SEATTLE — An innovative solution to poverty in rural Africa has been posed by the nonprofit organization Solar Sister. By capitalizing on the business opportunities that lie within the solar power industry, Solar Sister has created a network of female entrepreneurs who can support themselves and their families by distributing clean energy products to their communities.
The organization was founded in 2009 by Katherine Lucey after a career as an investment banker. The idea for Solar Sister was born from a trip to Uganda, where Lucey met a rural farmer who she witnessed change the lives of her community with just three solar lights. When she returned to the United States, Lucey partnered with Neha Misra to bring her vision for Solar Sister to life.
The premise of Solar Sister is simple—teach women to build businesses around selling clean energy products—and the results are profound. The organization has created a “deliberately woman-centered direct sales network” that brings clean energy technology to rural communities in Uganda, Tanzania and Nigeria.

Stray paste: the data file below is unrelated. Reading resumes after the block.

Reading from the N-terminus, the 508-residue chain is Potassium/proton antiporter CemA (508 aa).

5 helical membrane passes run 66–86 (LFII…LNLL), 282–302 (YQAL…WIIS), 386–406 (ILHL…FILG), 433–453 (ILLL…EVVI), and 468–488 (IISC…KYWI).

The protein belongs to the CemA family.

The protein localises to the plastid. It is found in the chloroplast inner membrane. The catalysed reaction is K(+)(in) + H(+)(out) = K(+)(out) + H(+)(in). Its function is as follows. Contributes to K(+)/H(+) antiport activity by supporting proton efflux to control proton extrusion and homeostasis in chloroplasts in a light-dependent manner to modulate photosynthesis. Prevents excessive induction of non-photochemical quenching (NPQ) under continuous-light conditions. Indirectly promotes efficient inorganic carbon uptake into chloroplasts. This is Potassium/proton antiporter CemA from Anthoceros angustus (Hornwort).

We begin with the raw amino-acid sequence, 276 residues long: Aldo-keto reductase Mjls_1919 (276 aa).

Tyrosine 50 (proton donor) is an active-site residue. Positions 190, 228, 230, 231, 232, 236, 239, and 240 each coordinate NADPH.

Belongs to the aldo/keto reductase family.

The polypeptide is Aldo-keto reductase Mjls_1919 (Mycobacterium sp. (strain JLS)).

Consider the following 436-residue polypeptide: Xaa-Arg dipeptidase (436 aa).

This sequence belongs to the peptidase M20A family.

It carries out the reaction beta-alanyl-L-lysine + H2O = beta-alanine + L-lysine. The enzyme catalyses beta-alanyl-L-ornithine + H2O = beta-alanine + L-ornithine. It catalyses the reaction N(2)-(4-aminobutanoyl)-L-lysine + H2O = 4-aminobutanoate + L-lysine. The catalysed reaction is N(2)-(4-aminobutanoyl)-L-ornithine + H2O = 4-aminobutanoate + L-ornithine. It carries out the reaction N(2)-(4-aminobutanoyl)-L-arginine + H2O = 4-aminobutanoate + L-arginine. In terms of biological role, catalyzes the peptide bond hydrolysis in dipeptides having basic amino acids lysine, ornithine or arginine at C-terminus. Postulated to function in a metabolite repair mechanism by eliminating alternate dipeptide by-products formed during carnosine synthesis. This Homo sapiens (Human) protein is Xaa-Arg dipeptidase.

Solar Sister teaches women in rural communities how to sell solar lighting and other clean energy products. These women then have the opportunity to buy products from manufacturing partners and the goods are transported to their respective communities. The women—or rather, sales associates—begin by selling to their families and later to their communities, which can provide them with between $10 and $250 a month.
Lucey notes that “this gives [women]a chance to earn money in a way that is a lot more steady—they have control over it and that money can come into the family.” Women play a critical role in Africa’s labor force, with one of the highest rates of labor participation in the world, and work more hours on average than men. However, much of this work is unpaid and requires energy—Solar Sister helps to address this need while providing women monetary compensation for their work.
The success of Solar Sister can be attributed to the fact that the organization deals not only with the issue of economic opportunity for women in rural African communities, but also the dire issue of access to electricity. A shortage of electricity can burden communities with health hazards and financial strains that further harm quality of life. According to the International Energy Agency, 585 million people in sub-Saharan Africa have inadequate access to electricity and resort to harmful alternatives instead, such as kerosene and paraffin.
Inadequate access to electricity can further hinder someone’s ability to escape from poverty. Not only is electricity necessary for economic growth, but it is also a key aspect of how people rise above subsistence living. Solar Sister has successfully found a way to turn African women into entrepreneurs and provide energy to rural communities, two critical factors that could alleviate poverty for many.
– Jennifer Faulkner